**Miami Scala 2017 Presentations and Conferences Journal, with Pictures.**

In mathematics and computer science, a higher-order function (also functional, functional form or functor; not to be confused with the functor concept in category theory) is a function that does at least one of the following:

1. takes one or more functions as arguments,

2. returns a function as its result.

That is the formal definition, but what really are they and why do we need them?

Sometimes, it is important to execute some kind of operation on the items of a dataset, but this particular operation is defined at execution time. Sometimes there is just no way to know what action we want to take except that we need to do something at some particular point, but it is completely unknown.

Let’s see an example.

let x = [1..100]

for each item in x doprint(item)

Here, we are printing the each number in the list x by calling the function print. What about if we need to do something else with each item? Do we need to implement all possible cases that we think we will use?

Let’s define a **function** that will be called for each number (item) in x.

let succ (x) -> x + 1

We have defined the **successor** function which basically gets a value and returns its successor. The domain of **succ** is the Int numbers and that can be inferred from the body of **succ** since we are adding 1 to the argument and we say that **succ** has type **Int -> Int.**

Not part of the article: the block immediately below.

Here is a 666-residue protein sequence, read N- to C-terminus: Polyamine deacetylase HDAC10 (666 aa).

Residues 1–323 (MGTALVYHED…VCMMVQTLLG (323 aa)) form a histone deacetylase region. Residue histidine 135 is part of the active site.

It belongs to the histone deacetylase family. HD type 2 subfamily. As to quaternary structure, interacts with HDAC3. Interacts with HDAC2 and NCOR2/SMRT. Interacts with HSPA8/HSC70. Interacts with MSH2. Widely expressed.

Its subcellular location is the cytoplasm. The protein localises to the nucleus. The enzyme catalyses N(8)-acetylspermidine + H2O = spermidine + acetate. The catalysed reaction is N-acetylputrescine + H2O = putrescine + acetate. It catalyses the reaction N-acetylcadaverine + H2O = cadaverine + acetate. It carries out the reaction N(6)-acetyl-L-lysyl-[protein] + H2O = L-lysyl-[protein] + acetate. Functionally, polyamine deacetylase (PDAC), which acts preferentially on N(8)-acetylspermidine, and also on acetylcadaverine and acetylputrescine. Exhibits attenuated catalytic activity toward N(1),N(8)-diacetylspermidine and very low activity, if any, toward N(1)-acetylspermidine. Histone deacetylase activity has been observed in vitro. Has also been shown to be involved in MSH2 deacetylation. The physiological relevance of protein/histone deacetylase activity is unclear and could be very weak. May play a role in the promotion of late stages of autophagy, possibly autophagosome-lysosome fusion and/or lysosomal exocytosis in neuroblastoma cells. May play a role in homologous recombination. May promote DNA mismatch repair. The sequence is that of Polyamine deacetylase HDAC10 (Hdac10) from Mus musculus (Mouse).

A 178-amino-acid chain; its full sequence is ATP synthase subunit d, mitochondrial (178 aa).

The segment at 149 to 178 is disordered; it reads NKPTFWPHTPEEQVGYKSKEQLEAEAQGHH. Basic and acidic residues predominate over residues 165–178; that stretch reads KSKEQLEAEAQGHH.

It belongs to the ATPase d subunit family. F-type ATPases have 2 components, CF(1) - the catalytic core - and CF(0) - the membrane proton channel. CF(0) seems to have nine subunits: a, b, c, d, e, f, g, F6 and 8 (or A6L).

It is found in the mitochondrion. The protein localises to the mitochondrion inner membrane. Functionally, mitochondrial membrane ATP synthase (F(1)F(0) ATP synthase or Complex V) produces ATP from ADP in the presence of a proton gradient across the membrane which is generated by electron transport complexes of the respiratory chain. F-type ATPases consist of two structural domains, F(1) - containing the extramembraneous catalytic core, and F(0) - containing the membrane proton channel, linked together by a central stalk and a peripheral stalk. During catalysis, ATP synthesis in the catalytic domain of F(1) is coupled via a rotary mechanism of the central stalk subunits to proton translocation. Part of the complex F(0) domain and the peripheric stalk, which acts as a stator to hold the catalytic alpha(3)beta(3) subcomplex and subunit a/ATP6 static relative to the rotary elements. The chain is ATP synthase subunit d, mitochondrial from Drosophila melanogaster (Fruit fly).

Now, let’s review the previous example.

let map (f, list) =for each item in list dof(item)

Here, **map** is a higher order function because it received a function **f** as an argument, which will be executed on each item from list. At the moment we define **map** we don’t need to know what will be the value of **f**, except that **f** as type **Int -> Some**. There is no way to infer the return value of **f** from the previous code, but we know it has to receive an **Int**.

Another example will be a function that returns another function. Let’s review it.

let plus2 (x) =let succ (y) = y + 1

```
succ (succ x)
```

let r = plus2 (1)

In this case **plus2** is a function of type **Int -> Int -> Int** or **Int -> (Int -> Int)**. It basically takes an **Int** and returns a function that takes another **Int** and returns an **Int**. **r** will be equals 3 after evaluation.

Now that we have shown how these kinds of functions are, let’s see how modern programming languages define them.

In **Scala** we can define a **map** function of type **(a -> b, List[a]) -> List[b]** as follow:

def map[a,b](f: a => b, v: List[a]): List[b] = {for ( i <- v )yield f(i)}

val squares = map( (x: Int) => x * x, 1.to(100).toList )

For each **i** in **v** we apply the function **f** and return its value. The variable squares will have the squares values of the numbers from 1 to 100. Please note that we are defining the **squared** function at the moment we call **map**, so **map** doesn’t know anything about the function **f**. We can easily say:

def succ (x: Int): Int = x + 1